Gravity accelerates a player to a maximum speed, provided their smiley is not in direct contact with a solid block in the direction of the field. All non-solid blocks except for arrows and the dot accelerate your character downward. Arrow bricks can be thought of as gravity modifiers, and change the direction of acceleration to the direction in which the arrow is pointing. The dot brick creates a zero-gravity field in which you are not accelerated at all. Inside dots, you are free to float around. When inside a gravity field, you have no control over your motion parallel to the direction of the field, and can only control motion perpendicular to it.
If you enter the gravity field in the opposite direction to which it is acting, your smiley is decelerated. If you have enough speed and the field is small enough, it is possible to completely pass through the field. If these conditions aren't met, your smiley will be accelerated backwards and is usually ejected from the field. The speed attainable by moving in the direction of the gravity field is much greater than that attainable by moving perpendicular to it. For these reasons, gravity bricks are the basis for many advanced speed challenges and puzzles in the game.
The most common use of gravity bricks is to return a player to a previous point in a level, usually as a punishment for failing a challenge. Some interesting effects can be created with gravity bricks, such as roller coasters and elevators (Cannon Wells). It should also be noted that, since the gravity is modified, a player can still jump. The smiley will jump in the direction opposite of the arrows, just like in normal gravity.
Gravity arrows and the dots do not appear on the minimap.
There are two types of coins in Everybody Edits. The first coin released was the golden regular coin. The second coin released was the blue bonus coin. In the beginning, blue coins existed in the game, but they where not selectable from the toolbar. Eventually, some users found out that they could place blue coins with a hack-tool. Many players were upset and created worlds to reflect this. Later the blue coin was added to the toolbar, however it was still not able to be placed in maps. Instead a screen popped up which said that once a donation-goal of $500 USD was reached, blue coins would be available for use in the game. On July 16 2010, this goal was reached, and Chris updated the game to version 0.7.5, where blue coins were available to be used.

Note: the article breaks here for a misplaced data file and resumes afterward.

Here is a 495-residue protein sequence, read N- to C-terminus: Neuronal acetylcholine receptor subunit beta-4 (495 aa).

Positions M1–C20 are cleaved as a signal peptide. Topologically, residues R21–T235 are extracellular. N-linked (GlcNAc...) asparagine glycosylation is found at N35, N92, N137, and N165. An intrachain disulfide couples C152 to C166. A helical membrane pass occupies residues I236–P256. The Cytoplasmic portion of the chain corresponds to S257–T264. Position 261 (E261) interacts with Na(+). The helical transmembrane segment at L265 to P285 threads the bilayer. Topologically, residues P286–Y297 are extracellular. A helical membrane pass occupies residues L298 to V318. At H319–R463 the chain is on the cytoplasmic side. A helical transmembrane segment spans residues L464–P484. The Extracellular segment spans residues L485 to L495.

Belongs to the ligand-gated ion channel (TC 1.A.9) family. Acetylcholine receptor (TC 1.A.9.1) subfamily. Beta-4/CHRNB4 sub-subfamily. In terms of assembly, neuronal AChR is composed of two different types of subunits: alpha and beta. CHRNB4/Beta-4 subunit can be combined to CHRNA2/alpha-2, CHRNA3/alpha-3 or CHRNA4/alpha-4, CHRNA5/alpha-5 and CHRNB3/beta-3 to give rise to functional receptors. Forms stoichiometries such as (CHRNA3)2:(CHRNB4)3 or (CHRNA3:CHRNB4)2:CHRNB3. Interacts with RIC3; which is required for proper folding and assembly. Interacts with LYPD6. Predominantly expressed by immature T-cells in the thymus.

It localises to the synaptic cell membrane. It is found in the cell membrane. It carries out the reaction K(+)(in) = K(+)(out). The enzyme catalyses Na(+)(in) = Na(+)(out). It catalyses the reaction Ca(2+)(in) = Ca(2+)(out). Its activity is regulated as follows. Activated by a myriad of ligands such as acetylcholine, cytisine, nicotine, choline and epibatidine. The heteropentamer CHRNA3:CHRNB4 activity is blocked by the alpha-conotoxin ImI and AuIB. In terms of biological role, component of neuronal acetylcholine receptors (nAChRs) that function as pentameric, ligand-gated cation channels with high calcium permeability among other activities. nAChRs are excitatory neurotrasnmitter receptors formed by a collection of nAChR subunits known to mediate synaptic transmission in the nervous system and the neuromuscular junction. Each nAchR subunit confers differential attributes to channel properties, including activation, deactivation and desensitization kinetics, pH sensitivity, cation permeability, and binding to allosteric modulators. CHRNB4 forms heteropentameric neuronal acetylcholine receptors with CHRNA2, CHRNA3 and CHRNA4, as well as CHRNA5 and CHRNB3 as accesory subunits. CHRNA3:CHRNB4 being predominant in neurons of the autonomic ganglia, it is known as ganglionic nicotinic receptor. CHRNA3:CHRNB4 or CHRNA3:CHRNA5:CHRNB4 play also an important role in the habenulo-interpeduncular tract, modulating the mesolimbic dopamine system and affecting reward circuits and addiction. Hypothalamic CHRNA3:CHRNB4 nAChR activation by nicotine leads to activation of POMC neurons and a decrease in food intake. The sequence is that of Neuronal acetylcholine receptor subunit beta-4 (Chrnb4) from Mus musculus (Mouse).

When first released, the blue coin wasn't counted like the gold coin was. Chris later fixed this and now both coins have a counter in the top right corner of the game applet.
With version 0.9.1.0 released on January 10th coin doors were introduced. When the value indicated on the door is met the door will open. See also: Magic
Signs & Text Blocks
Signs are owner-only blocks that display a popup with text when the player moves their Smiley on top of it. They're usually used in Platforming Levels that have a focus on story telling, but are also used to give instructions in levels that need it, such as in Bot-assisted Levels. They also support parameters which display coin counts, death counts, level name or player name.
Moderators also have the ability to place text on the world itself with text blocks. These blocks are exclusive to moderators. Moderators can change the color of the text and place it on any world, they're typically placed to show that the Moderator has visited and enjoyed the level.
Decorative bricks are unable to be interacted with, and are placed on the same physical layer as block bricks and action bricks. They have no purpose but to improve the visual appeal of the levels in the playing area and they do not show up on the minimap.
Background bricks are unable to be interacted with, and are placed behind all other objects. They exist to improve the visual appeal of levels both on the minimap and in the playing area. They display on the minimap unless an opaque Block is placed on top of them.